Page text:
Scientists Discovered New Ancient Fossils in the Philippines

Scientists Discovered New Ancient Fossils in the Philippines

Scientists have discovered ancient fossils of what may be a new human species in jungle cave in the Philippines. These ancient fossils are called Homo luzonensis.

The new discovered remains (teeth and bones) have never been seen together in one species.

[Although modern humans, Homo sapiens, are now the only surviving branch of the genus Homo, other species of humans once roamed across Earth. For example, previous research suggested Homo erectus, the most likely ancestor of modern humans, made its way out of Africa by at least 1.8 million years ago. In contrast, modern humans may have only begun dispersing from Africa roughly 200,000 years ago].

Approximately 15 years ago scientists revealed an unusual extinct human species from the Indonesian island of Flores — Homo floresiensis, often called “the hobbit” due to its diminutive size. These extinct human species hinted that other hominins — any relatives of modern humans dating from after our ancestors split from those of chimpanzees — might await discovery in Southeast Asia.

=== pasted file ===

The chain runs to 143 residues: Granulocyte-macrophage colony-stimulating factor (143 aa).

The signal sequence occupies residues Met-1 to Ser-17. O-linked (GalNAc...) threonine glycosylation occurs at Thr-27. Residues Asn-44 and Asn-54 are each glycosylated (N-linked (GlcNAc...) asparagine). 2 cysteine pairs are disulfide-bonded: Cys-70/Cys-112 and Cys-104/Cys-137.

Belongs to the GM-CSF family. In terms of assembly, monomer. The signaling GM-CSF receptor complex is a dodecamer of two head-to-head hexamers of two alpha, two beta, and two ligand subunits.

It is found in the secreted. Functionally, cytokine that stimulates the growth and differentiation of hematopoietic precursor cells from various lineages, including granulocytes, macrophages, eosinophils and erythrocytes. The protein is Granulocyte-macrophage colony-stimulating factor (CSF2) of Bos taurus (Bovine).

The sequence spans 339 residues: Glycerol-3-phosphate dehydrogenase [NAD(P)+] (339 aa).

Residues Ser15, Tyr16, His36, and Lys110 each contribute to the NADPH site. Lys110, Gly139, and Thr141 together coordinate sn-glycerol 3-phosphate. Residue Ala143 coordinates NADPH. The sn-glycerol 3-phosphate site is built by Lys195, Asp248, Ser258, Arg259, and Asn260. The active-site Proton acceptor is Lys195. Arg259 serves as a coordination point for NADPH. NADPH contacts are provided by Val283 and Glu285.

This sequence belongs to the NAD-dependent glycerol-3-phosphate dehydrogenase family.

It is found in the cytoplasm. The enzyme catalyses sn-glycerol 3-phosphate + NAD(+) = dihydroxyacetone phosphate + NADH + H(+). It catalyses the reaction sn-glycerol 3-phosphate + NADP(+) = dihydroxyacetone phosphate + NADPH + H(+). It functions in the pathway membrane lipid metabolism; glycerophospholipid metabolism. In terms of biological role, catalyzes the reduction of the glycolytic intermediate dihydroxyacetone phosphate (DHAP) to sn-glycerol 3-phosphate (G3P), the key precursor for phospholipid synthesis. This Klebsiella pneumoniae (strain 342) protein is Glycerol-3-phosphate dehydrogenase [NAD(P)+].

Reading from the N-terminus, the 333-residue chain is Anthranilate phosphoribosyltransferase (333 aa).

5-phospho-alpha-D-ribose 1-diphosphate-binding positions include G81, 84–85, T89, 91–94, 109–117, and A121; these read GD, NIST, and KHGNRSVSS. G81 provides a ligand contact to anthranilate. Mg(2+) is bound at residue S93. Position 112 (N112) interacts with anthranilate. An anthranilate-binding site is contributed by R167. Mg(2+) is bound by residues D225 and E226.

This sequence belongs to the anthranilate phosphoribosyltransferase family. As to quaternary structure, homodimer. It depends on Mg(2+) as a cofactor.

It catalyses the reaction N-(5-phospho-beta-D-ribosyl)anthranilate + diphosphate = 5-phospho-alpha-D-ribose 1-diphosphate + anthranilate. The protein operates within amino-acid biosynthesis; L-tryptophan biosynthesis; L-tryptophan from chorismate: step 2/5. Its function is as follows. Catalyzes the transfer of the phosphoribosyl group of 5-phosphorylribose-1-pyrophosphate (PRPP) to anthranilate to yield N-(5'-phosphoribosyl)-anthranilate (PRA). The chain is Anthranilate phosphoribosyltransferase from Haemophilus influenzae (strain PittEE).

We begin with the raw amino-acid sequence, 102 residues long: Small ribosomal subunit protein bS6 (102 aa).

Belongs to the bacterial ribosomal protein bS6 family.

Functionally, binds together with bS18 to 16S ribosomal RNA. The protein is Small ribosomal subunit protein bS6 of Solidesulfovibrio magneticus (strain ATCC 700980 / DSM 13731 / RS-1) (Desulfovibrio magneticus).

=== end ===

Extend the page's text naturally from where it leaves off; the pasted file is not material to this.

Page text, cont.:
And in 2010, scientists discovered a single 67,000-year-old foot bone that suggested hominins once lived in Callao Cave on Luzon, the largest island in the Philippines.

“In our disciplines, you can never expect to find a new species — this is a very rare event,” said study lead author Florent Détroit, a paleoanthropologist at France’s National Museum of Natural History in Paris.

“Now knowing there were all these other hominins surviving 50,000 to 100,000 years ago — Neanderthals and Denisovans, Homo floresiensis and now Homo luzonensis — reveals how much diversity we’ve lost,” said paleoanthropologist Matthew Tocheri at Lakehead University in Ontario, who did not take part in this research.

“The hand and foot bones look so australopith, you could drop them in a box with Australopithecus afarensis bones 3 million to 4 million years old and you couldn’t tell them apart,” Tocheri said. “This combination of Homo-like traits with australopith-like hands and feet is the same overall pattern you see with Homo floresiensis, but with a different combination of features.”

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